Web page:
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Why Replace The Barrier Wall Along The Creek Turnpike?

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Passersby have asked the News On 6 why crews are building a new wall along the Creek Turnpike near Memorial when there was an existing wall there? Passersby have asked the News On 6 why crews are building a new wall along the Creek Turnpike near Memorial when there was an existing wall there?
About $200,000 of the wall's cost goes to art, thanks to a state law. About $200,000 of the wall's cost goes to art, thanks to a state law.
The Turnpike Authority says the old wall was not a sound barrier, just a retaining wall. The Turnpike Authority says the old wall was not a sound barrier, just a retaining wall.

By Dan Bewley and Scott Thompson, The News On 6  

TULSA, OK -- If you've noticed crews working along the Creek Turnpike near Memorial, you may wonder why they're installing a new barrier when there was already one there.

Why are they replacing one sound barrier with another?

They're installing a new sound barrier to keep highway traffic away from the neighborhoods. Some viewers want to know why are they replacing one wall with another?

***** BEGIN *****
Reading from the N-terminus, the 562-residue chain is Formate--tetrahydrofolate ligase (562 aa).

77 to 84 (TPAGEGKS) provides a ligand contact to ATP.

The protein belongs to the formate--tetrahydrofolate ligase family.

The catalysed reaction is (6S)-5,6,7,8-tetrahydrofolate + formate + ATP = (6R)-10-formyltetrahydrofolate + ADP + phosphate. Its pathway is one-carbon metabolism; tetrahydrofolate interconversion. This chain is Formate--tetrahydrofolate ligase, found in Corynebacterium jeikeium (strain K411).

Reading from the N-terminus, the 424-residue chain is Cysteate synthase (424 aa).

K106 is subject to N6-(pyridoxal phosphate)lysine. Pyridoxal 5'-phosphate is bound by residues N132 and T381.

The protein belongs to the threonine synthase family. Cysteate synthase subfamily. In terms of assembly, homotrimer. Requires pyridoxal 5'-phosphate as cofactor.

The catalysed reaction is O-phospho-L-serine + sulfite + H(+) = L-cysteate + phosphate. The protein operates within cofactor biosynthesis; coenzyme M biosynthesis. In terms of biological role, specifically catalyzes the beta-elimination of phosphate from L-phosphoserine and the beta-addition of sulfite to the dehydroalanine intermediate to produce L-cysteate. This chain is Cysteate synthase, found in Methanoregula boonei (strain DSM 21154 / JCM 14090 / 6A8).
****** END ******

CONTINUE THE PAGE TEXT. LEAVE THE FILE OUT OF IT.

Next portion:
About 55,000 cars travel this stretch of the Creek Turnpike between Memorial and Mingo every day. On each side of the highway you'll find dozens of homes.

"You got to expect living next to a highway it's going to be noisy but, yeah...it's definitely - even at night at three in the morning a truck will go by with its jake brake on, and it's just loud, wake you right up," said Grey Ferguson, Tulsa resident.

The Turnpike Authority has been working to make life better for residents. Crews are installing new concrete sound barriers designed to deflect the noise from the neighborhoods.

"Oh, we're delighted to have the sound barriers put up," said Alta Segovia of the Cedar Ridge Park Homeowner's Association.

Segovia has lived next to the turnpike for four years. She says she's noticed a big spike in traffic noise during that time.

"We used to could wake up in the morning and tell what time it is by the flow of the traffic," she said. "It seems like it's earlier in the morning, and it lasts later tonight so we're really looking forward to having a cut on that noise."

The Turnpike Authority says it had to remove a retaining wall that was only built to hold back dirt to make room for the sound barriers. The project comes with a $4 million tag. Of that amount, $200,000 of that pays for the artwork that covers the side of the walls.

It's the result of a state law called Art in Public Places that requires art to be a part of a state project if it costs more than $200,000.

"I like the art; I think it's just a little much," said Alta Segovia of the neighborhood homeowner's association. "I think we could've had a few panels with the art and then some plain ones. Because it just seems like a little much, but we're just glad to have and not going to complain about it."

The Turnpike Authority says the work is scheduled to be done in a little more than three months.

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